The Jane Austen Effect

A friend recently described my reading taste as “bell jar-ry,” which is spot-on. I typically like my fiction dark and dysfunctional. Domestic dramas with conflicted characters and gritty, unresolved endings are my preference—most of the time. But every so often, usually during the summer, I crave a charming romantic comedy. I call this the Jane Austen Effect. Jane Austen made me a lifelong reader, and I have happy, almost cellular, memories of reading and re-reading a worn-out Penguin classics copy of Pride and Prejudice. The romantic comedy is really an art form, and no one does it better than Jane Austen. Still, there are some wonderful romantic comedies by contemporary authors that achieve that magical balance between swooning and satire.

Elinor Lipman is often compared to Jane Austen and for good reason. Her dialogue is crisp and smart, her characters are multi-dimensional, and her wit is razor sharp. There is always morality, but no moralizing, in her stories. None of her titles have ever disappointed me, but I particularly enjoyed The Family Man , The Pursuit of Alice Thrift , and The Inn at Lake Devine .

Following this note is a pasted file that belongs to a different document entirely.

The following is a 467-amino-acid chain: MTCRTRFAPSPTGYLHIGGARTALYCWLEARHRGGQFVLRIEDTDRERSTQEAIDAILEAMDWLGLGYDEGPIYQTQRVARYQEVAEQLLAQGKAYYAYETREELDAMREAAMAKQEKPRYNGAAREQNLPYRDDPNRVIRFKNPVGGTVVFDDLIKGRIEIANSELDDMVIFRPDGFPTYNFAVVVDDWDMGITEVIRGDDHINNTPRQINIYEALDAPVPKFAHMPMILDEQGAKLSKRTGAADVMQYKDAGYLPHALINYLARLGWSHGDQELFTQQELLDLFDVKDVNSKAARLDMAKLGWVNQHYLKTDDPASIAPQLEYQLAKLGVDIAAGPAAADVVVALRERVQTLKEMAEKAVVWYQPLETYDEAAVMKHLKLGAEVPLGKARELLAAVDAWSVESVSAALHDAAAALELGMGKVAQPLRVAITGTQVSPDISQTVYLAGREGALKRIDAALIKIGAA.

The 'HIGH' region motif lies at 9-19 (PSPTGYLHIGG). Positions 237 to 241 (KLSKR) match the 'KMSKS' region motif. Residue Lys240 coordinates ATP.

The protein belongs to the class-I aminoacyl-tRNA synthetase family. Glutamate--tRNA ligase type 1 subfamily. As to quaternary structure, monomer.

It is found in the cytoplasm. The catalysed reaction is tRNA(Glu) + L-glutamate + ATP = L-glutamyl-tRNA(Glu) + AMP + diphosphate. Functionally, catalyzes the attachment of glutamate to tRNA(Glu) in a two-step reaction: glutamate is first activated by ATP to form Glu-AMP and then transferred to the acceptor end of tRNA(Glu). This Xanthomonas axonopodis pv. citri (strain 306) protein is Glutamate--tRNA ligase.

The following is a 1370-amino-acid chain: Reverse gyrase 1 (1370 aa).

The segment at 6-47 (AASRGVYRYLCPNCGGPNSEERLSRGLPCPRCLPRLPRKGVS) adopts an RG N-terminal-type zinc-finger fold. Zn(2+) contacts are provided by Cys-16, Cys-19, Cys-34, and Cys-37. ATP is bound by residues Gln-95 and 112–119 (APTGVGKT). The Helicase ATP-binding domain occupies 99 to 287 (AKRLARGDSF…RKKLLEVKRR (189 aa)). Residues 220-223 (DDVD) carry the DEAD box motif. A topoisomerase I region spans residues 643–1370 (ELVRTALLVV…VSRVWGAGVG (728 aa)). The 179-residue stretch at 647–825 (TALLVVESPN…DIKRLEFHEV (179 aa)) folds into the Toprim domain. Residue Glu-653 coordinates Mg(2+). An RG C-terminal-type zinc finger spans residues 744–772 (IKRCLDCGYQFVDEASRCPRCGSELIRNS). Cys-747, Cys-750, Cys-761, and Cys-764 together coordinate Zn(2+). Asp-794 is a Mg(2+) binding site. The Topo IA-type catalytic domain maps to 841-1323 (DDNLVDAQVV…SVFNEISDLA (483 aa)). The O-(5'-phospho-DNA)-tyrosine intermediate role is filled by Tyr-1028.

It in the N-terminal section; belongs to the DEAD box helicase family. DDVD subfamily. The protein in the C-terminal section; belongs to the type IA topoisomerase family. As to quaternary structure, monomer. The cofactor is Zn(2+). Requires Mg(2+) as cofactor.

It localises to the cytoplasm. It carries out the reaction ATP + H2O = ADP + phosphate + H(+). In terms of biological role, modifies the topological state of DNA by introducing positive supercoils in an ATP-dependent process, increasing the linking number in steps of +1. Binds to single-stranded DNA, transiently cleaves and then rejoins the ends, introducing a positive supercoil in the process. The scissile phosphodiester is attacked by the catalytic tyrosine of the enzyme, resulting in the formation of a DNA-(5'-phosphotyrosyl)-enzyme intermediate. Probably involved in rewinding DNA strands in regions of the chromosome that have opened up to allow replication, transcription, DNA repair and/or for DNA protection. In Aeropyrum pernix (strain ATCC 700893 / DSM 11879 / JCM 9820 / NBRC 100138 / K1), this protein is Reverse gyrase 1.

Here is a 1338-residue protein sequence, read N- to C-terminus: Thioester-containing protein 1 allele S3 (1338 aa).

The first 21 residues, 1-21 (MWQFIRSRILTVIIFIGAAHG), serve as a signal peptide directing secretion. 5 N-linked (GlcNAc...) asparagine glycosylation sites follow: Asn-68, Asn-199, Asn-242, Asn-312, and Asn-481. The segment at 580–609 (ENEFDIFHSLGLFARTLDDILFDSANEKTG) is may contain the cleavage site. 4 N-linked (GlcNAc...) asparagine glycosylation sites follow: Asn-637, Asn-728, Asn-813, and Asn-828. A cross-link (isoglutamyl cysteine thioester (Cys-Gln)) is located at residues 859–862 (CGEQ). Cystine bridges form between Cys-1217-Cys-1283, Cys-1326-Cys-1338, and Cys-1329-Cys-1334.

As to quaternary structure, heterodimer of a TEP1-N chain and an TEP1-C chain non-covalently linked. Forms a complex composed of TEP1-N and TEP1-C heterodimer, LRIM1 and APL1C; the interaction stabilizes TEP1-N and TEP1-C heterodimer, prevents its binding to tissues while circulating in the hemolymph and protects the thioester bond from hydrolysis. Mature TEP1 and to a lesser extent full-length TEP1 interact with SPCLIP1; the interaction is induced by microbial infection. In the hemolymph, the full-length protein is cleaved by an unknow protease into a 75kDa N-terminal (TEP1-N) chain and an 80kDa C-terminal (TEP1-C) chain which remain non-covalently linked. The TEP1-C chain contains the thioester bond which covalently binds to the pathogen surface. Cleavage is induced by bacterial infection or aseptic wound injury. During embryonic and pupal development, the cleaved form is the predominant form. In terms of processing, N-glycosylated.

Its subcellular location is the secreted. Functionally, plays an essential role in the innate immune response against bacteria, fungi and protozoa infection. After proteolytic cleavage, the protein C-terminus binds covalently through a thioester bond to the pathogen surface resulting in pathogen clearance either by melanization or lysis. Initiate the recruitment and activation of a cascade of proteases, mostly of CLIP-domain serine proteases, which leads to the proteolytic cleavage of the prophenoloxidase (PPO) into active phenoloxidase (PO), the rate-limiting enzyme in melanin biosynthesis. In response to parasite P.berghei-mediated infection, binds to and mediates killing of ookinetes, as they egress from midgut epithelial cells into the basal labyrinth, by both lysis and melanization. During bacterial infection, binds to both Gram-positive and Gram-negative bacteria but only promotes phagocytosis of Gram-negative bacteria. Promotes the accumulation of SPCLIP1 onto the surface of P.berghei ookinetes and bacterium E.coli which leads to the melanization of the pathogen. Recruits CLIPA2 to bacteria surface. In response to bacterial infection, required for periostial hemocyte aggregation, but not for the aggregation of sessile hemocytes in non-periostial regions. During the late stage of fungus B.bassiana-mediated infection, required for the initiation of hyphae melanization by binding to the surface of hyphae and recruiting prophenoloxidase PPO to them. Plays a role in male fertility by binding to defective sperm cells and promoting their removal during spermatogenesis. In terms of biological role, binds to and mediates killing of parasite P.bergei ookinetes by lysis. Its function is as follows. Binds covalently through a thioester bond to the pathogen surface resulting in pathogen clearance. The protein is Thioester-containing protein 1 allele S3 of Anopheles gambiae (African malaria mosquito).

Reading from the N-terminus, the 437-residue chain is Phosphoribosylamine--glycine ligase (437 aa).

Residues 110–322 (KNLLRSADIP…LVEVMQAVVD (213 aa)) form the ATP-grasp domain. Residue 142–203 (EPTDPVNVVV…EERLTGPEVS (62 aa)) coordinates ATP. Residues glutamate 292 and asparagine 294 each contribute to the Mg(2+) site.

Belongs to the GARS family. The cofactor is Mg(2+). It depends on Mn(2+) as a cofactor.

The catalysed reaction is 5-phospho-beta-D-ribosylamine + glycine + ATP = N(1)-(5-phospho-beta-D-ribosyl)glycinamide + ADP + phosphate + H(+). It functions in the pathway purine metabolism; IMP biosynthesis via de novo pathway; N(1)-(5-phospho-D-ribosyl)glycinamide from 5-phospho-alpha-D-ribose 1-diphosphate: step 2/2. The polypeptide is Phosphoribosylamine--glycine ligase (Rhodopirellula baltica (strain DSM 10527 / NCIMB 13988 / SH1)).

Here are other romantic comedies that make for wonderful summertime reading—even if you’re not on a beach.

Watermelon by Marian Keyes

Everyone is Beautiful by Katherine Center

The Man of My Dreams by Curtis Sittenfeld

Fly Away Home by Jennifer Weiner

There’s a Slight Chance I Might Be Going to Hell by Laurie Notaro

This Side of Married by Rachel Pastan

Love Walked In by Maria de los Santos

Tags: 

Add new comment